Identifying and Fixing Google Structured Data Errors

For those of us lucky enough to have grown up along with the Internet, the potential of Google today seems limitless. Entering long, vague search queries into the search engine usually, and seemingly miraculously, finds the results you were looking for. For example typing in “oh, ah, ah, ah, ah” will bring up the lyrics and videos of Disturbed’s – Down with the Sickness. This is no small accomplishment, some humans can’t even come up with results that effectively when provided with lyrics and no music. Although Google is brilliant with finding the results intended by the user it is able to do this because of Structured Data.

According to Google Developer’s Guide: Introduction to Structured Data: ‘structured data refers to any kind of high level of organization, such as information in a relational database’ (Google Guide p.1). More simply, it is a way of organizing data. When information is organized or ‘structured’ the search engine can read it more clearly and then display it in more creative ways. Structured data not only allows Google to crawl the web better and more efficiently but it also helps the search engine understand the content.

For all those using WordPress as a CMS there are important things you should be doing with your structured data in order to ensure your visibility is hitting its peak potential. WordPress could be causing problems with Webmaster Tools – now called Google Search Console. It has been discovered that WordPress shares incomplete structured data to Google’s search spiders. Peter Ehat of Accelerator Marketing claims the data is incomplete because including hentry class or hcard is the default for WordPress’s posts if you do not also proper entry title, author and updated designations to your markup there will be errors in the Google Search Console (Ehat, 2013). Hentry is a way to style a site so it shows up more on RSS feeds or Atom Feeds. Google Webmaster tools reports hundreds of structured data errors when using it. It associates the Data Type and corresponding error with taxonomy pages.This may not affect your organic rankings too greatly but it is easy to fix – and the fix will have a positive effect on your rankings.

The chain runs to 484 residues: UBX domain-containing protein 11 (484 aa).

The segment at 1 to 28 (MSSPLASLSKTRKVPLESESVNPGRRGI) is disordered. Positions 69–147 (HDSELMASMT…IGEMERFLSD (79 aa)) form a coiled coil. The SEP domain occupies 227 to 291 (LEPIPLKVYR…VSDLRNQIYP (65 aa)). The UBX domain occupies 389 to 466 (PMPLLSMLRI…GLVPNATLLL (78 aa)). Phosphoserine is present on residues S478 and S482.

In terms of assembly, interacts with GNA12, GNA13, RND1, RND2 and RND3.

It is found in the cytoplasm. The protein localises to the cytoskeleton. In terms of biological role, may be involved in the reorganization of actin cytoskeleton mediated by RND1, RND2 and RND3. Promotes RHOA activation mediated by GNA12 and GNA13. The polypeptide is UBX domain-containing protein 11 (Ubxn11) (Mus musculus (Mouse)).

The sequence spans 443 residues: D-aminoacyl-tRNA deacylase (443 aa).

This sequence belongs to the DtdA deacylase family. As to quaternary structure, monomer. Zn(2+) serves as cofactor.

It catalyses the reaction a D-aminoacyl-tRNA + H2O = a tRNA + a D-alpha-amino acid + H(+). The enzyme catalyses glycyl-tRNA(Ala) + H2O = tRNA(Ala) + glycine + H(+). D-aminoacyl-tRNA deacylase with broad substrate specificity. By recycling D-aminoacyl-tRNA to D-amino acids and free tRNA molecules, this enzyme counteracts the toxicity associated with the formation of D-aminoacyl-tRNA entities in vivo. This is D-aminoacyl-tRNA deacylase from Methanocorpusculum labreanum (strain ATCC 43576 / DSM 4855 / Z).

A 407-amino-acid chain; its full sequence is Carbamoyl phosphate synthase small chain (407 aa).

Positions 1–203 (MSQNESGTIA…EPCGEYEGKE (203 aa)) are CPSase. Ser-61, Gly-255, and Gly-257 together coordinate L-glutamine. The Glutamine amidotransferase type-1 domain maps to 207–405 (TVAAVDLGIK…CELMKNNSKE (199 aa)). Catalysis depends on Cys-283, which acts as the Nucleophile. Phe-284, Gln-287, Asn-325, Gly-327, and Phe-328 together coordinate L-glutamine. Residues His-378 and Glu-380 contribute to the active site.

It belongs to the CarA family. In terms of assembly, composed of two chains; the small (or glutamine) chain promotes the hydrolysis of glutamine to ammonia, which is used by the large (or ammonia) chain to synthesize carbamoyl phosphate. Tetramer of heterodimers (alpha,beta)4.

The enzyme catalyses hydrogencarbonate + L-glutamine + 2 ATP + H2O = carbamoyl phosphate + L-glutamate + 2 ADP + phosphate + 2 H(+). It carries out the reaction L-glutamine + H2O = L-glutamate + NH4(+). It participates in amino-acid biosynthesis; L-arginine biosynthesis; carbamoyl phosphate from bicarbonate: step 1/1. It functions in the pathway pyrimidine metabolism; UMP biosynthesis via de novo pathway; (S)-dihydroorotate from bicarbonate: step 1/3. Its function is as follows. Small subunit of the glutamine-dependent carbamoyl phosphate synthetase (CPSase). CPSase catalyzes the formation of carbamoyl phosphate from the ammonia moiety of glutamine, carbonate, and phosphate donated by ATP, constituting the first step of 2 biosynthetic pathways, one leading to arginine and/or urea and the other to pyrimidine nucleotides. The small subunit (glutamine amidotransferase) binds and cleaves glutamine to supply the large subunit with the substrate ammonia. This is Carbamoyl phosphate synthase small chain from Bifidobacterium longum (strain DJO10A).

Identifying and Fixing Google Structured Data Errors

If you are unsure what these errors look like or how to find them you should find them under Search Appearance > Structured Data.

The problem here is that hentry class is being used but it is only sending a partial signal to Google. In order to fix this it can be as simple as “adding span tags to your posts where the data shows up, complete with the proper CSS class for each (Ehat, 2013).” Search your site files in: wp-content/themes/{mytheme} directory (where {mytheme} is the name of your theme).

The issue may also be caused by multiple files in your site, there multiple files will need to be updated. In most cases the ‘hentry labeled element can be found in your single.php template’ (Ehat, 2013).

The following is an example of changings or updating the files in order for Google to receive the structured data signals from your website:

On your page template (single.php) you have a tag containing the title like this:


Switch the code to include a class with an entry-title:

<h2 class="entry-title">
<?php the_title(); ?>

This makes the entry title markup data appropriate to the information.

After you have fixed the entry title, fix the author error by finding:

php the_author();

Change this to:

<span class="vcard author post-author">
<span class="fn">
<?php the_author(); ?>

Wrap two span tags on inside the other in order to satisfy Google’s data demands.

Finally, find this:

php the_date();

And change it to this:

<span class="post-date updated">
<?php the_date(); ?>

If you are still unsure about your structured data Google has a testing tool found here: Testing Tool